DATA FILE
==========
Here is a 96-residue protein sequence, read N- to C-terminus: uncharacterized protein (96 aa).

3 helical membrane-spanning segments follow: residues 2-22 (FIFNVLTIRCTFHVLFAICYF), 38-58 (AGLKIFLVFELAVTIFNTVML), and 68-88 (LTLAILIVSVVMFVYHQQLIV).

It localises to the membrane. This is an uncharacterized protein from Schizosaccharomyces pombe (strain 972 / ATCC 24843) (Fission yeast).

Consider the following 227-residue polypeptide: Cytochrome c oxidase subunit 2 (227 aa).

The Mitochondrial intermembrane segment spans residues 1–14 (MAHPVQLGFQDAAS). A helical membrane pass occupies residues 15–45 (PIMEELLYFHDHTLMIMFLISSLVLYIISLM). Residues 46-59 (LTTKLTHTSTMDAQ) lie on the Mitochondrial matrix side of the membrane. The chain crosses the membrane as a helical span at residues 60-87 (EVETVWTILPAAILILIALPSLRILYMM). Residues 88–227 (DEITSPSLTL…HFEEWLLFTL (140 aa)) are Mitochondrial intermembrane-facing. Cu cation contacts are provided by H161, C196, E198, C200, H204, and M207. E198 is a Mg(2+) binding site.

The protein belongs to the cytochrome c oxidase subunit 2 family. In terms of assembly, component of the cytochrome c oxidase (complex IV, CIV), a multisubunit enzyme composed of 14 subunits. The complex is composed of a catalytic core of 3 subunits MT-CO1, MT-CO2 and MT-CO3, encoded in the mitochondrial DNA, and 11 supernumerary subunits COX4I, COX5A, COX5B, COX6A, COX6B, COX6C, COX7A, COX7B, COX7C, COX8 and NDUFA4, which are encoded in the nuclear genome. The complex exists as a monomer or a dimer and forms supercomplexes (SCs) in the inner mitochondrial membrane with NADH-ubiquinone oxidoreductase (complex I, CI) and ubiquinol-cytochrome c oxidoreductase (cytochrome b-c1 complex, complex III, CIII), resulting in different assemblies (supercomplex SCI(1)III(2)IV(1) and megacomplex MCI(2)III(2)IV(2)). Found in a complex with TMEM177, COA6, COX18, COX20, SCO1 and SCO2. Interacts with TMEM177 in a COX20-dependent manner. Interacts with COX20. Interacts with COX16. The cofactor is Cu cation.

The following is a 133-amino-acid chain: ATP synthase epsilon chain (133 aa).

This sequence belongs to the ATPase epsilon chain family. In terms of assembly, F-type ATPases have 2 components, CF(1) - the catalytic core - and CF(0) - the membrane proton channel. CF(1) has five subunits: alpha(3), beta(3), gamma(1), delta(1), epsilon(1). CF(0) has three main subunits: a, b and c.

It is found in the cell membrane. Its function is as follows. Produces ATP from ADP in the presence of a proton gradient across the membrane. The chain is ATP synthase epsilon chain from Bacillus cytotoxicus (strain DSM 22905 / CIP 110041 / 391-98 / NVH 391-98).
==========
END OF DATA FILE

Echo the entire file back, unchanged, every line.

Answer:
Here is a 96-residue protein sequence, read N- to C-terminus: uncharacterized protein (96 aa).

3 helical membrane-spanning segments follow: residues 2-22 (FIFNVLTIRCTFHVLFAICYF), 38-58 (AGLKIFLVFELAVTIFNTVML), and 68-88 (LTLAILIVSVVMFVYHQQLIV).

It localises to the membrane. This is an uncharacterized protein from Schizosaccharomyces pombe (strain 972 / ATCC 24843) (Fission yeast).

Consider the following 227-residue polypeptide: Cytochrome c oxidase subunit 2 (227 aa).

The Mitochondrial intermembrane segment spans residues 1–14 (MAHPVQLGFQDAAS). A helical membrane pass occupies residues 15–45 (PIMEELLYFHDHTLMIMFLISSLVLYIISLM). Residues 46-59 (LTTKLTHTSTMDAQ) lie on the Mitochondrial matrix side of the membrane. The chain crosses the membrane as a helical span at residues 60-87 (EVETVWTILPAAILILIALPSLRILYMM). Residues 88–227 (DEITSPSLTL…HFEEWLLFTL (140 aa)) are Mitochondrial intermembrane-facing. Cu cation contacts are provided by H161, C196, E198, C200, H204, and M207. E198 is a Mg(2+) binding site.

The protein belongs to the cytochrome c oxidase subunit 2 family. In terms of assembly, component of the cytochrome c oxidase (complex IV, CIV), a multisubunit enzyme composed of 14 subunits. The complex is composed of a catalytic core of 3 subunits MT-CO1, MT-CO2 and MT-CO3, encoded in the mitochondrial DNA, and 11 supernumerary subunits COX4I, COX5A, COX5B, COX6A, COX6B, COX6C, COX7A, COX7B, COX7C, COX8 and NDUFA4, which are encoded in the nuclear genome. The complex exists as a monomer or a dimer and forms supercomplexes (SCs) in the inner mitochondrial membrane with NADH-ubiquinone oxidoreductase (complex I, CI) and ubiquinol-cytochrome c oxidoreductase (cytochrome b-c1 complex, complex III, CIII), resulting in different assemblies (supercomplex SCI(1)III(2)IV(1) and megacomplex MCI(2)III(2)IV(2)). Found in a complex with TMEM177, COA6, COX18, COX20, SCO1 and SCO2. Interacts with TMEM177 in a COX20-dependent manner. Interacts with COX20. Interacts with COX16. The cofactor is Cu cation.

The following is a 133-amino-acid chain: ATP synthase epsilon chain (133 aa).

This sequence belongs to the ATPase epsilon chain family. In terms of assembly, F-type ATPases have 2 components, CF(1) - the catalytic core - and CF(0) - the membrane proton channel. CF(1) has five subunits: alpha(3), beta(3), gamma(1), delta(1), epsilon(1). CF(0) has three main subunits: a, b and c.

It is found in the cell membrane. Its function is as follows. Produces ATP from ADP in the presence of a proton gradient across the membrane. The chain is ATP synthase epsilon chain from Bacillus cytotoxicus (strain DSM 22905 / CIP 110041 / 391-98 / NVH 391-98).